The American Rescue Plan Act of 2021 (ARPA) was signed into law in March 2021. While the primary focus of the bill was to help the United States recover from the COVID-19 pandemic, it also provided a special financial assistance (SFA) program for certain multiemployer pension plans. This financial relief is intended to help severely underfunded multiemployer plans fund benefit payments through 2051 by setting up a Treasury-backed fund managed by the Pension Benefit Guaranty Corporation (PBGC).

The PBGC released an interim final rule that, among other updates, provided information regarding the size of the special financial assistance, how proceeds can be invested by pension plans, and general terms and conditions expected of plans receiving assistance.

In this article, we will focus on considerations for managing SFA funds through a liability-centric approach. For more information on the special financial assistance program, please see our article, American Rescue Plan Act: Three Key Considerations for Multiemployer Plans.

The PBGC’s method for determining the amount of special financial assistance available to each plan incorporates the future obligations and benefit payments of the plan. SFA payments will be delivered as a lump sum for the plan sponsor to manage to fund benefits through 2051. If assets fall short, there is no additional assistance included as part of this program. To this end, incorporating a disciplined approach to investing SFA assets, reflecting plan liabilities and benefit payments, can help increase the likelihood of making benefit payments through 2051 and beyond.

Several potential questions arise when reviewing the interim guidance from the PBGC. Importantly, the PBGC requests feedback and input on restrictions for investments of SFA. Currently, investment of SFA assets are restricted to investment grade fixed income. Any changes to these restrictions could significantly change future investment strategies and further guidance is being closely monitored. As plan sponsors await additional guidance, we offer our thoughts on several important aspects related to the investment of SFA assets.


Customization of the investment grade fixed income will be a critical factor in the success of SFA investments. We believe a separate account, comprised of individual securities, (as opposed to a commingled strategy, like a mutual fund or collective trust) is likely the most appropriate type of investment vehicle for these funds. A separate account allows for the unique expected benefit payments and expenses specific to the plan to guide the choice of bonds for the portfolio. This has several benefits over a commingled bond strategy:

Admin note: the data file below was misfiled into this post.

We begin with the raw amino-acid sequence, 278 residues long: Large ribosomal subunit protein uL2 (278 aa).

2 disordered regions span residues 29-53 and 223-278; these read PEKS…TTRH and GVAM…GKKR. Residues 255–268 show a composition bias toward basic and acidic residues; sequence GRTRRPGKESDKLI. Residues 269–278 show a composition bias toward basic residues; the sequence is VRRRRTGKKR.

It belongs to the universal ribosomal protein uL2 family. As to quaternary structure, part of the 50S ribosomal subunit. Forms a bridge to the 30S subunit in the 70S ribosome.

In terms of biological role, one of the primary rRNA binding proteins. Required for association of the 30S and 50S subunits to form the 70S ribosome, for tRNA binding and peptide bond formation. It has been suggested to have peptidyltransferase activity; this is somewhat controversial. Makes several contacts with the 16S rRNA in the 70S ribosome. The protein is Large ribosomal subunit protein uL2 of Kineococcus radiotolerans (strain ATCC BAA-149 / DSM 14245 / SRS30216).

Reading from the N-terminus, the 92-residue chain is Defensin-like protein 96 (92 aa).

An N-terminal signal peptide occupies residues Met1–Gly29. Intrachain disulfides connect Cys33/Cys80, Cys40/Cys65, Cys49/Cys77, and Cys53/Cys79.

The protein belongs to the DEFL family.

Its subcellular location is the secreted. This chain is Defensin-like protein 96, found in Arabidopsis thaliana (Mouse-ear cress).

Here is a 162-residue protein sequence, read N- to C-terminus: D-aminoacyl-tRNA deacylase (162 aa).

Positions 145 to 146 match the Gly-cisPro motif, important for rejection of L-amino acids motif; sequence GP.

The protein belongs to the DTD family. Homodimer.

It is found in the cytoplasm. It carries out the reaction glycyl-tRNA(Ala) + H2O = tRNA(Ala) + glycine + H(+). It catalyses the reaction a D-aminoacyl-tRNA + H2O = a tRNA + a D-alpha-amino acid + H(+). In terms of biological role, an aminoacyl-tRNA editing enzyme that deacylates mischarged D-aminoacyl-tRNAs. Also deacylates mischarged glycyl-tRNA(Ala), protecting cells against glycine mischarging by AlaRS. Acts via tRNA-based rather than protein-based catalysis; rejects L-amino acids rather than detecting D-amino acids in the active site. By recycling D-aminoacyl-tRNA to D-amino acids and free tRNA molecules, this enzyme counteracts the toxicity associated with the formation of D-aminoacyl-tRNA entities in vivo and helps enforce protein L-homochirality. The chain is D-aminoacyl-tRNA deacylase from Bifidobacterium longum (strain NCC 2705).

• Matching expected benefit payments with a bond ladder can provide buy and hold flexibility for the securities.
  • The long-term nature of the benefit payments will require the purchase of longer dated securities. These securities have the added benefit of creating additional yield for the portfolio while providing the right level of liquidity at the right time.
  • Beyond structural alignment with the liabilities, a plan sponsor can customize the credit quality and exposures within the separate account to suit their needs and risk appetite.

Customization is much more feasible for a sponsor that uses a separately managed account rather than collective trusts or mutual funds.

Chart 1: Projected Benefit Payments for a Hypothetical Plan

The above projections are hypothetical in nature, do not reflect actual plan results, and should not be relied upon for any purpose. Source: PNC

View accessible version of this chart.

Active Management

We believe active management of the bond portfolio will likely lead to better outcomes for the pension. Active management allows for the structural alignment of the bond portfolio cash flows with the expected benefit payments liabilities.

The PBGC’s interim final guidance requires all purchased bonds to be investment grade at the time of the transaction. PBGC allows 5% of the portfolio to be downgraded to junk status. Active portfolio management and robust credit analysis allows managers to anticipate downgrades and sell securities opportunistically, rather than forcing them to sell due to the PBGC’s regulatory constraints.